Buildings, like other artifacts of culture like art and music, are a reflection of society and its people. As such, the process of creating architecture is deeply rooted in political and economic conditions, and aesthetics is an outcome -- a meditation -- of these conditions. All buildings say something about their place, their owners, their designers, and even its inhabitants. Like clothing fashion, a building expresses values, and architects, if nothing else, help express and establish these values. Because people will always be involved, there Is never truly an abstraction of architecture into pure aesthetics, or individual taste; there will always be larger forces that motivate these design decisions and intuitions.
What does your city value?
Take, for instance, the tallest building in your city or hometown. What is it? Is it a cathedral? Is it a corporate office tower? Is it a residential tower? Government center? Considering the immense costs behind construction and real estate financing, the tallest building in your city probably belongs to the most powerful people there, during the most powerful time in your city's history. It expresses the values of the city and society, and it demonstrates, very clearly, a very specific political and economic condition at any given time.
In Washington D.C., it is the Washington Monument, which represents American power and the belief in American democracy at the turn of the 19th century. In Chicago, it is the Willis Tower (fmr. Sears Tower), and it demonstrates the power of private corporations in the United States, especially in the late 20th century.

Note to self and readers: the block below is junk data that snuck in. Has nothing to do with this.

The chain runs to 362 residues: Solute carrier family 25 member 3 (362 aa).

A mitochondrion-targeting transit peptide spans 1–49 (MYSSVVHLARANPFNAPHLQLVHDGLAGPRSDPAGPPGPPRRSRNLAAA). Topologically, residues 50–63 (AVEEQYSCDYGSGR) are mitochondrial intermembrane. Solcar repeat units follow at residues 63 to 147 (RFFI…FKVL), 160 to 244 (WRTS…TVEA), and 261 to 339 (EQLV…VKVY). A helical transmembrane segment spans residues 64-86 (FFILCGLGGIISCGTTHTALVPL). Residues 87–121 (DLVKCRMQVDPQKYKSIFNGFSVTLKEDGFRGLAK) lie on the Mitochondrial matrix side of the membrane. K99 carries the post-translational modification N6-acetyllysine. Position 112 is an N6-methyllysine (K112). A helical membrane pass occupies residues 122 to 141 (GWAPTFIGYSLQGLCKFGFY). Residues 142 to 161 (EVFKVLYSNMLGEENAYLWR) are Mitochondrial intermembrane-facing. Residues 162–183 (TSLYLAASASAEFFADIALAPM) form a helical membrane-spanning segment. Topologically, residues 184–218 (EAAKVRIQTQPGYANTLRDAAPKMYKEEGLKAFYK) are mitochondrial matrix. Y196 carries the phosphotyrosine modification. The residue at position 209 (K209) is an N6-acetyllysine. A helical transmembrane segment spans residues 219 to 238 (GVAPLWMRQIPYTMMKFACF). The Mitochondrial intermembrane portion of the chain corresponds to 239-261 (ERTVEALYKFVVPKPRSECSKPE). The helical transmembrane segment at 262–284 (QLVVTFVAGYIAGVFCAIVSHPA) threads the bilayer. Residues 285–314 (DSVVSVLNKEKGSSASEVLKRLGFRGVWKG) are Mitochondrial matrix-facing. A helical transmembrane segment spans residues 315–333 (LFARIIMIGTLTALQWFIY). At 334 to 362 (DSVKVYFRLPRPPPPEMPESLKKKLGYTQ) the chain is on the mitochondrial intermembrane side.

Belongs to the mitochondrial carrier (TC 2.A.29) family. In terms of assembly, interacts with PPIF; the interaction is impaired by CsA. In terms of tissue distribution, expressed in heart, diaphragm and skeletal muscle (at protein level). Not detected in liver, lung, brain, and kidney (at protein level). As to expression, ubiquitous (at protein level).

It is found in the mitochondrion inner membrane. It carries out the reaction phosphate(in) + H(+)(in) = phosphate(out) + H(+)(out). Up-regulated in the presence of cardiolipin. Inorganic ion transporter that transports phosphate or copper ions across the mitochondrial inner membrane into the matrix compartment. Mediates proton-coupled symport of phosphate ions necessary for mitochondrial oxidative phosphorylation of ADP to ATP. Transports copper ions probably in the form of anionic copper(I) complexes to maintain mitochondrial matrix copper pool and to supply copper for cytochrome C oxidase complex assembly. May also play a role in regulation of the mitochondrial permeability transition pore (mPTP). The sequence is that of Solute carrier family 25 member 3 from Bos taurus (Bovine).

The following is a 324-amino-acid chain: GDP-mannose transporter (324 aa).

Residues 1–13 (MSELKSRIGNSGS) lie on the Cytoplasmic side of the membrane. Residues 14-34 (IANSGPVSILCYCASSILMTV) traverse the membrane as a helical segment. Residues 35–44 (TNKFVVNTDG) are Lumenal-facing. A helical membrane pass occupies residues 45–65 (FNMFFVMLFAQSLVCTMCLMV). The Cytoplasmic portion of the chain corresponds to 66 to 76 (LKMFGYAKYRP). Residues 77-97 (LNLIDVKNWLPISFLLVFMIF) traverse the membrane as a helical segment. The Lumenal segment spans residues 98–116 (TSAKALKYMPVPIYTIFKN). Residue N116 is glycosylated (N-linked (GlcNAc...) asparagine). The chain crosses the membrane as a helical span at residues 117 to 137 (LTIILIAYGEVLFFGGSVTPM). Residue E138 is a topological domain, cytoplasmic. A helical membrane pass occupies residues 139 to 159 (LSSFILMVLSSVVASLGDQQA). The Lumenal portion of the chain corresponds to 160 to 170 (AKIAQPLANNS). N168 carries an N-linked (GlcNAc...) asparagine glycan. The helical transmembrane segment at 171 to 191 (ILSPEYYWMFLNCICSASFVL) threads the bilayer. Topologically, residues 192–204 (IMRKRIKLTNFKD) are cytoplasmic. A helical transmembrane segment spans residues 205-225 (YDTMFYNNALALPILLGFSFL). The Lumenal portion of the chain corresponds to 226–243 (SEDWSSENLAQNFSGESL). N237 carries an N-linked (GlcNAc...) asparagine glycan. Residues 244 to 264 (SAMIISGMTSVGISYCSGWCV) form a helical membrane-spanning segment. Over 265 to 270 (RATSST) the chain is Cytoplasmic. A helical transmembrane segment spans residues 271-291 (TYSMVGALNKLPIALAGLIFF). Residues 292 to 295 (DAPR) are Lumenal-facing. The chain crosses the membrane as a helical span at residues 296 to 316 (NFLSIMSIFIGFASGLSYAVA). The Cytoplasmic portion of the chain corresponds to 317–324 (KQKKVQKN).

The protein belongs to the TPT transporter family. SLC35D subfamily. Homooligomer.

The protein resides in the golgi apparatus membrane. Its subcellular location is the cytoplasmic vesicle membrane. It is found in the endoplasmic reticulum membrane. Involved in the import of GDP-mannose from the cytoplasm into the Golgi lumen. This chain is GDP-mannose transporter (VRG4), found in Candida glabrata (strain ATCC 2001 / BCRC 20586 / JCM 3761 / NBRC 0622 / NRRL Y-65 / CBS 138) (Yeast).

In Dubai, the Burj Khalifa is the demonstration of state power in the oil-rich U.A.E.
In Hong Kong, the tallest buildings were for the longest time bank headquarters, such as I.M.Pei's Bank of China and Norman Foster's HSBC. It was not until very recently that the tallest buildings became symbols of the financial exchange system itself, such as the ICC and IFC.
In Beijing, the CCTV Building is the second tallest building in the city, and it demonstrates the power and authority of the Chinese state, its vast surveillance powers, growing economic assertiveness, and monopoly over media and contemporary culture.
In New York City, the second tallest building is not a corporate office building, but is instead a residential building - 432 Park Avenue, which rises 1,396 feet. As a private condominium project, the building is a monument to speculative capital and a manifestation of the global 1%; it demonstrates the ongoing transformation of Manhattan from a business hub to a leisure, boutique city for the wealthy. If in the past, cutting-edge architects had built temples to gods, palaces to kings, monuments to the nation-state, and office towers to corporations, then cutting-edge architects today, especially in New York, build condominiums, often empty, for the billionaire leisure class, for they embody the values of global capitalism, the dominant working framework of today's society.
This reading of a building's "message" is not limited to singular, global architectural icons, however. Generic buildings and domestic houses also tap into larger design trends and ideologies.
(Continue in Part 2)